Britain is building but is it enough

The government last week published its well-worded press release on the UK housing market with Communities Secretary Eric Pickles confirming “Britain is building again”.

Britain is building but is it enough


Starts on new homes in 2013 were up 23% and at 122,590, were at the highest level since 2007. The government is claiming it has not only made headway to repair the ‘broken’ housing market inherited in 2010 but helped almost 58,000 households onto the housing ladder partly through Help to Buy and other shared ownership initiatives. And in the bad weather, no less.

Well done them.

But a closer look at the sector’s rising sentiment suggests a broader, more positive impact for UK investors and consumers in general, able to take advantage of opportunities in the housing sector.

John Baker, co-manager of the JPM £156m UK Dynamic Fund says he is retaining his overweight of 4% in UK housebuilders, which have responded well to the favourable environment with material gains seen in names such as Berkeley, Barratt Homes, Persimmon and Taylor Wimpey. He also notes the successful IPO of Crest Nicholson.

UK housebuilders are often seen as something of a bellwether of the state of the UK economy, but Julian Chillingworth, chief investment officer at Rathbones Unit Trust Management says it’s more accurate to view the sector as an indicator of consumer confidence, rather than economic strength.

While Chillingworth, who also runs the group’s £54m Blue Chip Income and Growth and £74m Recovery funds (as co-manager), admits he missed the nadir in the housing market and said the good names were now too expensive to enter, he has benefited indirectly by owning estate agents such as Savills.

Indirect benefits

He points to other ancillary sectors that will do well out of the rise in new homes being built as people put their existing homes on the market and then do DIY, fit new kitchens and the like.

Perhaps of equal importance to the housing stats are wage growth figures, with the VocaLink Take Home Pay Index showing real wage growth for FTSE 350 employees at its highest level for 18 months – but they are still significantly more than £120 worse off each month than in 2008.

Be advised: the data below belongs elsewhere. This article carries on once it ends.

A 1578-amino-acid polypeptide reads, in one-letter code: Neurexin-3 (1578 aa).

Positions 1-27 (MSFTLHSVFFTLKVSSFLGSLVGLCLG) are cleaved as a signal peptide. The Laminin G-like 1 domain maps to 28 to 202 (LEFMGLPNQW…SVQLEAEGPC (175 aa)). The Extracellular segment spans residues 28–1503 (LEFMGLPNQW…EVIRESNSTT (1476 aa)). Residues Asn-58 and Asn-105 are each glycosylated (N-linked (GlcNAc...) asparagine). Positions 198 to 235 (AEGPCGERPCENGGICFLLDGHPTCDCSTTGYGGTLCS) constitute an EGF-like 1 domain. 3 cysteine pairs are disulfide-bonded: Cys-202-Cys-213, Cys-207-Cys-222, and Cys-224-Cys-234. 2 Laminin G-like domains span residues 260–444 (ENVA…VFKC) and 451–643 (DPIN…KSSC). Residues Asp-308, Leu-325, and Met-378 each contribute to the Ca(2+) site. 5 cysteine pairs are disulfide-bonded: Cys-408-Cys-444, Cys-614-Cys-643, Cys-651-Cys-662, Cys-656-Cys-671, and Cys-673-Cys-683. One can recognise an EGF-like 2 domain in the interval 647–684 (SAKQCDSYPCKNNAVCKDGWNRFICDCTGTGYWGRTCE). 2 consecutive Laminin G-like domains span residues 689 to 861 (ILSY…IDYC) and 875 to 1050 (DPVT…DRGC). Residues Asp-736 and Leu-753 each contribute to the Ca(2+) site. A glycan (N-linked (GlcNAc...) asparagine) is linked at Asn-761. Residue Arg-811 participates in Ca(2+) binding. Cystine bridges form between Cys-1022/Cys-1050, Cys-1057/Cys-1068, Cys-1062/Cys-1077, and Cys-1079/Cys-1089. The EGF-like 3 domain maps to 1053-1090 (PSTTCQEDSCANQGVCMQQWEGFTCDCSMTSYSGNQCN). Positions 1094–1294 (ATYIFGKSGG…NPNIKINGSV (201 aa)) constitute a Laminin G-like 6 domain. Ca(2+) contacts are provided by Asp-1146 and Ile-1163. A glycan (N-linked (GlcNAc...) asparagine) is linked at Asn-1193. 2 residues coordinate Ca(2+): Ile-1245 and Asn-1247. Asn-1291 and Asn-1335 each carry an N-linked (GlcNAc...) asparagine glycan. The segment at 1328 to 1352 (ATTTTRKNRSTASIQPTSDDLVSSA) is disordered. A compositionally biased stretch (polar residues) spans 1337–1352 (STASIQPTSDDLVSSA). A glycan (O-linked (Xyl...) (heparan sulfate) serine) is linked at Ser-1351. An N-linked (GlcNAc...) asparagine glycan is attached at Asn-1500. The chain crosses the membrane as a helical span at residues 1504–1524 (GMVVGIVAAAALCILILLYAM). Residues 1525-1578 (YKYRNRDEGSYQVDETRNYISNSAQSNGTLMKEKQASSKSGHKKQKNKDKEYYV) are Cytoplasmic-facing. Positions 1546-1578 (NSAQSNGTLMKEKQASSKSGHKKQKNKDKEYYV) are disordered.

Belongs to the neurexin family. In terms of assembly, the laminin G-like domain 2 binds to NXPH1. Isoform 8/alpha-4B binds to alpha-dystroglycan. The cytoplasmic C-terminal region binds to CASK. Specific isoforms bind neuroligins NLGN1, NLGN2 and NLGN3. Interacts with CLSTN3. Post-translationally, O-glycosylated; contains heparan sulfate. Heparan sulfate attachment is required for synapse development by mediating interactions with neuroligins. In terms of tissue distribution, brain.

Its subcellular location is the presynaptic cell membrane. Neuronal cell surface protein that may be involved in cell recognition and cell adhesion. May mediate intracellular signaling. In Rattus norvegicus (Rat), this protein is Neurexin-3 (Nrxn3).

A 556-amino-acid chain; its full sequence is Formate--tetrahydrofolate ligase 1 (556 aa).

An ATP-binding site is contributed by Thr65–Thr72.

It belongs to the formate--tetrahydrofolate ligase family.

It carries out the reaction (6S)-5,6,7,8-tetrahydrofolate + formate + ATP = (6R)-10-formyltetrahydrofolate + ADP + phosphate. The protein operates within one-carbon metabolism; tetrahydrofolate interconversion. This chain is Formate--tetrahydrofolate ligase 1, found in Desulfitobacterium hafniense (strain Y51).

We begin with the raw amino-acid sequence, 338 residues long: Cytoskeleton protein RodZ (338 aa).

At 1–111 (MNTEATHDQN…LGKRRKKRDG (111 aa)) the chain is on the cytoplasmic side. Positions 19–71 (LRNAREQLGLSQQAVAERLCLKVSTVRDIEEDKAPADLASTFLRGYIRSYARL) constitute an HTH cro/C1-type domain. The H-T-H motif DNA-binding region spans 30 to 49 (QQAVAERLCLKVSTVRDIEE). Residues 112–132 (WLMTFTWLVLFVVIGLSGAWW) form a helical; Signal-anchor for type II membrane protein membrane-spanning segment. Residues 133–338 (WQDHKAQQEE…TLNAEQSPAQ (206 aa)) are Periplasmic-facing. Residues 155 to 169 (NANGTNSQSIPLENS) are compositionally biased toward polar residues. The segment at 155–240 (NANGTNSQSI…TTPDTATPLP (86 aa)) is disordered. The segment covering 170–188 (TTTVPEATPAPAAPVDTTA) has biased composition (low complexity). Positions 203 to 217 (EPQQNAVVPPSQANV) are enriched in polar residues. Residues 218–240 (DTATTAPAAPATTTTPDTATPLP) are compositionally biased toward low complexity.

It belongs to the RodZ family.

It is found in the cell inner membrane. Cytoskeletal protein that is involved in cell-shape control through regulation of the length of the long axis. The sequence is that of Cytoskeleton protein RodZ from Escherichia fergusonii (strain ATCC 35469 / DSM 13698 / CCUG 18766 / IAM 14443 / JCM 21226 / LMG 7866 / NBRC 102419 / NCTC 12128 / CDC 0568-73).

So, many will feel rather more flush and Chillingworth suggests the feeling of having more money in our pockets will spur the recovery – with housing just one part of it.

Up, but from a low base

James Griffin, portfolio manager of the Fidelity MoneyBuilder Growth Fund also remains positive on the housebuilding sector.

“We have had a very benign backdrop for landbuying over recent years, as the lack of financing has limited competition. I believe this is likely to remain the case, and while the re-rating story is now largely played out, there is potential for margins to improve further and property prices to rise.

“My preferred stock in the sector is Taylor Wimpey. Although it has performed well over the past 12 months or so, it has lagged its peers and trades on an attractive valuation of 1.5 times book value. It has a sensible strategy focussed on margin improvement over volume growth and continues to take advantage of attractive prices to strengthen its strategic land bank.”

So, while the headline figures look promising, for investors, how long will they last it appears the divergence between supply and demand in the housing sector is not getting any better.

The higher demand is being met by greater supply, but behind the positive headline figures, are the wrong types of properties being built in the wrong places? Perhaps Help to Buy has created a false sense of affordability for first-time buyers and so risks inflating the housing market and leading to a housing bubble. Again.

But as a single woman in her mid-thirties on a decent salary, without access to the Bank of Mum and Dad, unable to get on London’s vast-reaching housing ladder, my view may be somewhat skewed. Sorry.


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